- Military bans troops from Baptist church event honoring ‘God’s Rescue Squad’
- ‘Pocket drones’: U.S. Army developing tiny surveillance tools for the next big war
- Belgian cafe posts sign: Dogs allowed, but Jews stay out
- Gen. Dempsey: Pentagon studying Russian readiness plans not viewed ‘for 20 years’
- John McCain: Botched, two-hour execution of murderer is ‘torture’
- House GOP ready to move border bill
- Bomb squad called after live WWII artillery washes on Cape Cod beach
- HAYDEN: Intelligence, evidence and the case against Russia
- Ohio university quiz implies atheists are naturally smarter than Christians
- Rep. Henry Cuellar on border crisis: ‘Playing defense on the one-yard line’
Pelosi rejects Boehner’s latest Benghazi committee offer
Question of the Day
House Minority Leader Nancy Pelosi on Friday rejected Republicans’ latest proposal for how the body’s select committee on Benghazi will operate, potentially putting Democratic participation in the process in jeopardy.
Mr. Boehner, Ohio Republican, rejected a plea earlier in the week from Mrs. Pelosi and Minority Whip Steny Hoyer, Maryland Democrat, to divide the committee equally between the two parties, but Democrats are still seeking assurances that they’ll have a say on subpoenas, depositions, and how information will be released by committee members and staff.
“Regrettably, the proposal does not prevent the unacceptable and repeated abuses committed by Chairman Issa in any meaningful way, and we find it fundamentally unfair,” Mrs. Pelosi wrote.
She said she looks forward to meeting with Mr. Boehner and that she’s hopeful an agreement can be reached.
Boehner spokesman Michael Steel responded by saying they made a fair offer and they hope Democrats appoint members.
“At this point, it’s time to get to work,” he said.
Mr. Boehner announced the seven GOP members of the committee Friday, which include Rep. Trey Gowdy of South Carolina, who will be the chairman, and Reps. Susan Brooks of Indiana, Jim Jordan of Ohio, Mike Pompeo of Kansas, Martha Roby of Alabama, Peter Roskam of Illinois and Lynn Westmoreland of Georgia.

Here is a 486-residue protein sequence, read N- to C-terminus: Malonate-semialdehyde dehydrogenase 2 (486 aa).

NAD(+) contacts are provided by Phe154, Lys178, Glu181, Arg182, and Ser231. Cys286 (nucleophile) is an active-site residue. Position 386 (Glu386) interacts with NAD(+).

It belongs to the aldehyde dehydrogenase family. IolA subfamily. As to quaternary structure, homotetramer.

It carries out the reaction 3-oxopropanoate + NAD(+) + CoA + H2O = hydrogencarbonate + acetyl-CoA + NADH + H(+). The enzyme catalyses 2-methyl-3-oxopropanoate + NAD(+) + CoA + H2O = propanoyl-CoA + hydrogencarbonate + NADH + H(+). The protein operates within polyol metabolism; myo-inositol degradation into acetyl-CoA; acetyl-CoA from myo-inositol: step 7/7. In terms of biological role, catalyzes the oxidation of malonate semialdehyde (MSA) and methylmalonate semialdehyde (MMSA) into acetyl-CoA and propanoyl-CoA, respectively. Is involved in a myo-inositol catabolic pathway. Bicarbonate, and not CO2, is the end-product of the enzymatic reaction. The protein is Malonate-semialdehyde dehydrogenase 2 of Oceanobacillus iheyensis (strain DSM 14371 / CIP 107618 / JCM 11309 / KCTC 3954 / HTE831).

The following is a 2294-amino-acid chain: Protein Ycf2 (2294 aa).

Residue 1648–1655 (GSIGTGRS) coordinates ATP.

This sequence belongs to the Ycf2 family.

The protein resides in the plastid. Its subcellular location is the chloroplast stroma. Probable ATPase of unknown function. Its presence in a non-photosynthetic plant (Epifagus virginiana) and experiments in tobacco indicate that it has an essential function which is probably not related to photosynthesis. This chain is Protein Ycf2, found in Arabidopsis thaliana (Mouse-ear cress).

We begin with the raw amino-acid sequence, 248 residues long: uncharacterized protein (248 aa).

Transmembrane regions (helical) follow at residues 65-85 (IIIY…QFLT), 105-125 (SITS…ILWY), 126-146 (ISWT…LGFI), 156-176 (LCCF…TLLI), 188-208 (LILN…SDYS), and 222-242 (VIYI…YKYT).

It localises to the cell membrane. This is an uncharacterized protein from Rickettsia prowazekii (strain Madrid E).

“I expect this committee to carry out an investigation worthy of the American lives lost in Benghazi,” Mr. Boehner said in a statement. “I also urge my Democratic colleagues to treat this tragedy with the proper respect and appoint members so that we can finally, on a bipartisan basis, get answers.”
The House voted Thursday to establish the select investigative committee, though just seven Democrats joined with the GOP in backing the move. Democratic leaders said the investigation was likely to be tinged by partisanship and said it was unnecessary, given the other probes that have already taken place both within the administration and on Capitol Hill, such as hearings held by the Oversight and Government Reform Committee chaired by Rep. Darrell Issa, California Republican.
But with the committee now a reality, Democrats are still grappling with whether to take part. Mrs. Pelosi had initially asked for equal representation from Democrats and Republicans on the committee, but the GOP rejected that, creating a panel that will include seven Republicans and five Democrats.
Mrs. Pelosi told reporters earlier Friday that there must be “standards” for Democrats who would sit on the committee with respect to concurrence on issuing subpoenas, decisions on deposing and interviewing witnesses, and decisions to release any report, document, or information by the committee or by committee staff.
Jay Carney, White House press secretary, said Friday that it’s up to Mrs. Pelosi to determine if Democrats will participate.
“I think it’s unfortunate that House Republicans continue to pursue this in a highly partisan manner, in fact they themselves have acknowledge how political this is, how oriented it is to raise money and motivate its base for a midterm election,” he said on MSNBC.
© Copyright 2014 The Washington Times, LLC. Click here for reprint permission.
About the Author
David Sherfinski covers politics for The Washington Times. He can be reached at firstname.lastname@example.org.
- Half can't name political party of their member of Congress, poll finds
- Mich. congressman returns Commerce award after group endorses opponent
- Rep. Henry Cuellar on border crisis: 'Playing defense on the one-yard line'
- Rep. Luis Gutierrez: Senate Dems wary of immigration politics
- Far out: Astronauts testify from International Space Station
Latest Blog Entries
- Dick Cheney: Hillary Clinton 'clearly bears responsibility' on Benghazi
- Holder vows to press ahead on gun control fight
- Seven of 10 prefer that Obama work with Congress, not go around it: Poll
- Schumer: Tea party hasn't let Obama put his policies into effect
- GOP official: Black not running for Wolf's House seat
TWT Video Picks
Second- and third-stringers eye 2016 if front-runner stumbles
- 'We're coming for you, Barack Obama': Top U.S. official discloses threat from ISIL terrorists
- Russia shipping sophisticated weapons systems to Ukraine separatists
- NAPOLITANO: What if our democracy is a fraud?
- 'Pocket drones': U.S. Army developing tiny spies for the next big war
- Michelle Obama says money in politics is bad, asks donors for 'big, fat check'
- EDITORIAL: Detroit's water 'spigot bigots'
- John McCain: Botched, two-hour execution of murderer is 'torture'
- Brian Kelly, Notre Dame ready for different route to title
- White House readies for House GOP impeachment push: 'Foolish' to ignore
- Presidents of Honduras, Guatemala blame U.S. for border children crisis
Obama's biggest White House 'fails'
Celebrities turned politicians
Athletes turned actors
20 gadgets that changed the world
Fighting in Iraq